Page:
Just like the familiar "Adopt a Highway" signs along America's roadways, those using Marietta's River Trail will now be seeing "adoption" signs there.
"Certainly we see the signs on the highway all the time. They're adopted to help maintain (areas) and keep the trash picked up," said Judy Lewis, a member of the Marietta Rowing and Cycling Club who has helped organize Friends of the River Trail.
The purpose of the Friends of the River Trail is to provide community volunteer services to clean, repair and improve the trail.
Three other community groups have also stepped forward to volunteer their assistance.
WASCO Inc./Marietta Harbor, the Mid-Ohio Valley dragon boat organization, the MOV'n Dragons, and Friends of the Museums have also adopted a section of the River Trail.
WASCO has been unofficially maintaining the trail section along Post Street from the Putnam Street bridge to the Lafayette Hotel for some time, said Roger Kalter, member of the Marietta Rowing and Cycling Club and organizer of Friends of the River Trail.
At a glance
Four area groups have adopted clean-up responsibilities for sections of the 2.2-mile River Trail in Marietta:
Marietta Rowing and Cycling Club.
WASCO Inc./Marietta Harbor.
Friends of the Museums.
"We'll do it while the Harbor is open," said Ron King, WASCO's Harbor coordinator.
The Marietta Harbor's maintenance of that section of the trail will be used as a training site for WASCO clients.
"It teaches (clients) how to maintain the trail, (and) they also get to intermingle with people passing on the trail," said King.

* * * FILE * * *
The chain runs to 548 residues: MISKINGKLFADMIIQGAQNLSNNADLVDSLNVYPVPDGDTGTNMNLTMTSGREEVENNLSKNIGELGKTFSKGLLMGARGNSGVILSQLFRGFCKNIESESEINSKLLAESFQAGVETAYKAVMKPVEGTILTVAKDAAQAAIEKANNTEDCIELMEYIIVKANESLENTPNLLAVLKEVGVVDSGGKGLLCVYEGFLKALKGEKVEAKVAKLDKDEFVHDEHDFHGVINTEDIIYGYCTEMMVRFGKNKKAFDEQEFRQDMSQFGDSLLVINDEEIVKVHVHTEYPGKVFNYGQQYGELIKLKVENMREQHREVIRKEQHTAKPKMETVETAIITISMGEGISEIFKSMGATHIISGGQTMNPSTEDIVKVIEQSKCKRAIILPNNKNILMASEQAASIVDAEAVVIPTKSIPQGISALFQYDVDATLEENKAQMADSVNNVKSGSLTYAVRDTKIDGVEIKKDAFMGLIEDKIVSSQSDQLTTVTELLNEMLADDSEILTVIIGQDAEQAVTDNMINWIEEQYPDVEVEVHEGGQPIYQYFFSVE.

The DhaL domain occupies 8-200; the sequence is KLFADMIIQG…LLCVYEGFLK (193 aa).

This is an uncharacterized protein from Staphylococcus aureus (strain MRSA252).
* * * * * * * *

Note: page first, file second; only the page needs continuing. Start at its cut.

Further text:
MOV'n Dragons has agreed to be responsible for the area from the historic pavilion on the Ohio River levee to the Lafayette Hotel. Friends of the Museums will tidy up the area between the Ohio River Museum and Sacra Via Park.
The First Unitarian Universalist Church's Green Sanctuary Committee and the Washington County Juvenile Center may be future trail adopters.
"We can't just let things go until they get to a desperate situation," said Kalter, adding that tasks like asphalt repair along the trail need specific equipment and skills that volunteers would not typically have access to.
Groups that volunteer as Friends of the River Trail are responsible for putting up their own "adoption" signs. Kalter has a prototype sign, and Lewis has created a basic set of guidelines for volunteer groups.
Kalter urged community groups to get in on the volunteer action.
"We have some incredible service organizations in the community," Kalter said. "If everybody does a little, then it doesn't hurt anybody a lot."
Kalter said he would like to see a total of 15 volunteer community groups join the Friends of the River Trail in maintaining the trail.
"We have room for another 10 groups. Fifteen groups would be wonderful," he said.
Groups interested in adopting a section of the River Trail can contact Kalter at 373-1784 or email@example.com.